It's one thing to wake up midcareer and realize you've been neglecting your retirement thus far. At that point, you still can make lifestyle changes (think cutting back on bills) and start ramping up savings. But what if you're already in your mid- to late-60s, and retirement is right around the corner? At that point, your chances of going from having no savings to amassing a nest egg worth hundreds of thousands of dollars are pretty slim.
But don't despair. Approaching retirement without savings is far from ideal, but here are a few things you can do to avoid being totally cash-strapped as a senior.
1. Delay Social Security until age 70
Your Social Security benefits are calculated based on your 35 highest-paid years of wages, and once you reach full retirement age, you're entitled to those benefits in full. Full retirement age is either 66, 67, or somewhere in between, depending on the year you were born. You are, however, allowed to delay benefits past full retirement age, and for each year you do, you'll increase them by 8%, up until age 70. That, in turn, could help compensate for a lack of retirement savings.
Imagine that you're entitled to $1,400 a month from Social Security at age 67. Waiting until 70 means boosting that figure to $1,736 a month -- for life.
To delay your benefits to 70, you'll probably need to keep working until that point. But as a bonus, doing so could allow you to put some money into an IRA or 401(k). And retiring with $5,000 to $10,000 in savings is better than retiring with no money at all.
2. Get a job
Many people assume that once they leave their careers behind, the option to work ceases to exist. But there are plenty of opportunities to earn money in retirement, whether by monetizing a hobby, starting a business, or getting a part-time job.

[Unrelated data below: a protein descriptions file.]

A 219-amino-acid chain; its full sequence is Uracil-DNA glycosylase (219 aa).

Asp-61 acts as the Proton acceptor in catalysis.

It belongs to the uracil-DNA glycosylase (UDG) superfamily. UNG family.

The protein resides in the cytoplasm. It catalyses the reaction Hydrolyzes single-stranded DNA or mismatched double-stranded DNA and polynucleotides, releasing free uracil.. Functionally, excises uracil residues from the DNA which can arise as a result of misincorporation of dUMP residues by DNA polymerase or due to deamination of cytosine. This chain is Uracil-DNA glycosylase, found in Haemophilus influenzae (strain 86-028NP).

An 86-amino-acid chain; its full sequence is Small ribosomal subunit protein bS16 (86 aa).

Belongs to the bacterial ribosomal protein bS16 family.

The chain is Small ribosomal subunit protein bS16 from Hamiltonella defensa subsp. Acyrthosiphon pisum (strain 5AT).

The benefits of working once retired are twofold. There's the obvious: You'll earn money to help make your senior living costs more manageable, especially if you have no savings. And just as important, working will give you a no-cost activity to fill your days. If you're retiring with a glaring lack of savings, that's an important part of staying active and avoiding unhealthy levels of boredom.
3. Sell your home
You may not have any money in an IRA or 401(k) as retirement nears. But if you've paid off the mortgage on your home, and that home is worth, say, $400,000, selling it could leave you with a substantial amount of money for your later years. You'll still need a place to live, so the proceeds from that sale may not be all yours to keep. You might, for example, have to spend half that $400,000 on a condo or townhouse. But you can invest the remaining $200,000 and use it as a retirement income stream.
In an ideal world, you'd be nearing retirement with a robust nest egg. But if that's not the case, you can try to boost or create other income sources to avoid financial struggles as a senior.
The $16,728 Social Security bonus most retirees completely overlook If you're like most Americans, you're a few years (or more) behind on your retirement savings. But a handful of little-known "Social Security secrets" could help ensure a boost in your retirement income. For example: one easy trick could pay you as much as $16,728 more... each year! Once you learn how to maximize your Social Security benefits, we think you could retire confidently with the peace of mind we're all after. Simply click here to discover how to learn more about these strategies.
The Motley Fool has a disclosure policy.